Rolling through the ranch at perhaps ten miles an hour, we heard all about the ranch’s crops and herds and film locations from Cowboy, our amiable driver. We stopped for ten minutes at a WWII bunker filled with paraphernalia from movies shot at Kualoa, and for five minutes at a famous Jurassic Park location, where the kids sprinted up and down a hill that in the film is swarming with dinosaurs—both super-fun stops. The rest of it was fine, but by the time the 90-minute tour finished, the four-year-olds, who were initially thrilled to be riding in a large vehicle without seat belts, had been asking when it was going to finish for about 45 minutes. Even the 8-year-olds were drooping a bit.

Photo:Lavonne Leong

Bonus: Break at Aunty Pat’s for Lunch

Lunch was an unexpected highlight. The ranch provides oodles of shaded picnic tables and doesn’t mind if you bring your own food, but they also have Aunty Pat’s Paniolo Café, which serves up burgers made with juicy Kualoa Ranch beef and ripe red farm tomatoes—a big cut above most tourist attraction fare, for reasonable prices. The fries and onion rings were good, too, at a good value. There’s even a freezer full of Kualoa beef for sale if you’re planning ahead for dinner.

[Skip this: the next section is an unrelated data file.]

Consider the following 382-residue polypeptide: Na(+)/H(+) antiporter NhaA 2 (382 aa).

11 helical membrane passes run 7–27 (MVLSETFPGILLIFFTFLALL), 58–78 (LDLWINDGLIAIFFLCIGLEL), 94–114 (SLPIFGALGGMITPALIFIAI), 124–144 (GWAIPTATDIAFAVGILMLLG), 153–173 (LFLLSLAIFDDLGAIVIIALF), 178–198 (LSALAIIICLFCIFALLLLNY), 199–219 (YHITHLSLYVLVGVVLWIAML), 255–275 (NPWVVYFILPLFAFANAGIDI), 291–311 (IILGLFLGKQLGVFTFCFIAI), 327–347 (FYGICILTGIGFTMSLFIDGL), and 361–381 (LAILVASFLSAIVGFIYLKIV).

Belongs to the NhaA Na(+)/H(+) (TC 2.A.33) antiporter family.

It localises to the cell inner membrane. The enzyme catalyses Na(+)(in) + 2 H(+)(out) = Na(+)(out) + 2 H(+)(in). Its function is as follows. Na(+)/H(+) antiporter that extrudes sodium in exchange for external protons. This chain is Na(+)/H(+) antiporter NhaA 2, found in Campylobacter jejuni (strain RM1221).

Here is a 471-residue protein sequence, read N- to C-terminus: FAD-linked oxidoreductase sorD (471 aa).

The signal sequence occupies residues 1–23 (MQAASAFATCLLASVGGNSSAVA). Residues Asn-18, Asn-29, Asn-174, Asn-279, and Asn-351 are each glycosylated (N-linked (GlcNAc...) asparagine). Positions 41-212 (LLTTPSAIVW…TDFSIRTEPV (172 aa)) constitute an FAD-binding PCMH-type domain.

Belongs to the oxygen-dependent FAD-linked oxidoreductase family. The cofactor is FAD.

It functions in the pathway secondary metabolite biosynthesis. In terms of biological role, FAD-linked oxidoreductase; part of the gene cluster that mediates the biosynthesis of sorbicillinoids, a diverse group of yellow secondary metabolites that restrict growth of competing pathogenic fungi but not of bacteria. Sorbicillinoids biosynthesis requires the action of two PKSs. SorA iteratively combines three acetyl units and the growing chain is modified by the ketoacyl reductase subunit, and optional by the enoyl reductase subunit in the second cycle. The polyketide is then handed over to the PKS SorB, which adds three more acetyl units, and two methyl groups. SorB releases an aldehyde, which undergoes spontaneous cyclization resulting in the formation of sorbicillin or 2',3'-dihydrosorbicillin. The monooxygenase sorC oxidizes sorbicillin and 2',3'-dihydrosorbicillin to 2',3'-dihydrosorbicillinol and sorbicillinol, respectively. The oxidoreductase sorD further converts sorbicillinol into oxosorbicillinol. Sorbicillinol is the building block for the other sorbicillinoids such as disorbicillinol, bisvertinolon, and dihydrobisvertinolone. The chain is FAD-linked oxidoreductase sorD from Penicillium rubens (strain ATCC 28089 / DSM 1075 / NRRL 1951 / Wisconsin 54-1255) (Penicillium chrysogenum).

Photo: Lavonne Leong

Secret Beach

Then it was time for the Secret Beach. Getting to the beach is its own little adventure: you take a bus to a Hawaiian-themed pontoon shaped like a double-hulled canoe and motor majestically across the ranch’s ancient Hawaiian fishpond. The boat provided a sense of beauty and occasion: “I can’t believe we’re on a real live boat!” exclaimed 4-year-old B as the captain pointed out location scenes from Gilligan’s Island. But the boat also meant that we were committed to being there for the next three hours. As any person with small children knows, not being able to leave if necessary is a small source of stress. What if someone falls down? Throws up? (Spoiler: no one did.)

Photo: Lavonne Leong